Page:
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Black Hole Blues - Janna Levin ****

I came across Black Holes Blues rather late, when Kip Thorne mentioned it as somewhere you would discover the difficulties the management of the LIGO gravitational waves detection project went through. It's slightly weird reading it now, after the first gravitational wave detections, as the book was clearly written before anything had been found (though there's a rapidly tacked-on afterword to deal with the discovery).

Despite the author being a physics professor, this is classic US journalistic popular science writing in the style that was arguably typified by James Gleick's classic Chaos - like that, Black Hole Blues is a book that is driven entirely by the people involved, based strongly around interviews, visits and fly-on-the-wall descriptions of historical interactions between the main characters. The science itself plays a distinctly supporting cast role to the detail of the people, their background and their psychology.

I absolutely loved this approach when I first came across it. I must admit that, by now, (Gleick's book is a remarkable 30 years old) it feels a little forced and there are occasions when I'm yelling 'Tell me a less about another origin story, and more about the science.' Sometimes Janna Levin can be consciously wordy, whether over-stretching the simile when she constantly refers to gravitational waves as sound (they're not) or when she puts in folksy human observations, some of which I simply don't understand, such as 'Part of Rana's charisma is related to the social power of indifference.' What?

Despite these concerns, though, this is an engaging story of big science - the ups and downs of a billion dollar project, showing the very human frailties of those involved in coming up with the ideas and making them real. Sensibly, Levin spends a fair amount of time on the doomed work of Joe Weber, whose bars proved controversial when no one else could duplicate his work. And we certainly get an impression of the size and complexity of the LIGO setup, even though it was sad that the science and engineering achievements were sometimes obscured by the obsession with the human stories.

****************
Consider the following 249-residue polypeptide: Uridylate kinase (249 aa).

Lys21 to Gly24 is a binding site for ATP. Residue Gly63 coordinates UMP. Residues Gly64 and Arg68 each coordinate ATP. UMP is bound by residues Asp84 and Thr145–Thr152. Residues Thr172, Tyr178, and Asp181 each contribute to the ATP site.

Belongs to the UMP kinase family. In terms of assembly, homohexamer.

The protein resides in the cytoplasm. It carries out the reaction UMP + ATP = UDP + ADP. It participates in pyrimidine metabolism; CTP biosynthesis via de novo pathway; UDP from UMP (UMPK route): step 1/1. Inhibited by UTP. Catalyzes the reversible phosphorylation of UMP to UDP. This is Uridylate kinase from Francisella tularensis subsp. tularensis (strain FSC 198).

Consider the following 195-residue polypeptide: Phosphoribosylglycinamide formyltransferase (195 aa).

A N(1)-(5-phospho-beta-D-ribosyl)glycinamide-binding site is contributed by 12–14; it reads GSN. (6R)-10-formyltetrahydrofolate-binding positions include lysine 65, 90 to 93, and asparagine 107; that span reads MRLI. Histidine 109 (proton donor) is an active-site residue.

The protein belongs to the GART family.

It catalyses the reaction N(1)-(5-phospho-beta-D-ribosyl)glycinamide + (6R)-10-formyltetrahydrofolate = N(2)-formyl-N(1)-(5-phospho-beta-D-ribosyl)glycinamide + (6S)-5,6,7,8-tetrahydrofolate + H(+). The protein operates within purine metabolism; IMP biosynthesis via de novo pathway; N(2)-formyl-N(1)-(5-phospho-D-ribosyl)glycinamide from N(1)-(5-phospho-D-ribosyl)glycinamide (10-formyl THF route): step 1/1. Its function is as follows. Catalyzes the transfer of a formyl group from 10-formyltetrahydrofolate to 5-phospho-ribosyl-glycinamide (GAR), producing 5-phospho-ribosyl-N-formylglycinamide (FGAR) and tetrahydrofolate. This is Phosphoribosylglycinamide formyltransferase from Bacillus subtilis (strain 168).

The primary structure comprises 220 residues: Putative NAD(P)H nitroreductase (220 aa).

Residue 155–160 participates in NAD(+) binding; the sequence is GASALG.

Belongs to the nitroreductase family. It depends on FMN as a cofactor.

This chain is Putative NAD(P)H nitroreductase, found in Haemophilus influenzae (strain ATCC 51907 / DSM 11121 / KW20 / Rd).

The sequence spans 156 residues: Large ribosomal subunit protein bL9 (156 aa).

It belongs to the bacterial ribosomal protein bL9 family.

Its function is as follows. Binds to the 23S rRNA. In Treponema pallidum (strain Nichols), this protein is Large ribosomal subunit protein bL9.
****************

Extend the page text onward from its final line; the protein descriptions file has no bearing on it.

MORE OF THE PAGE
I have no doubt at all that Levin knows the science behind this stuff backwards, but occasionally the approach seems to demand such hand-waving vagueness that we veer away from accuracy. I've already mentioned the description of gravitational waves as sound, repeated over and over in different ways. There's also an example where we are told that due to the gravitational waves generated by its orbit 'the Moon will [eventually] spiral into us' - where in reality what's happening is dominated by tidal effects, which mean the Moon is moving away from us. Again Levin inevitably knows this, but seemed to prefer the dramatic notion which overwhelms a vague qualifier.

Black Hole Blues is a great read and uncovers the human side of scientific work wonderfully. The only let down is, for me, that the art of the writing has overwhelmed the beauty of the science.
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Review by Brian Clegg

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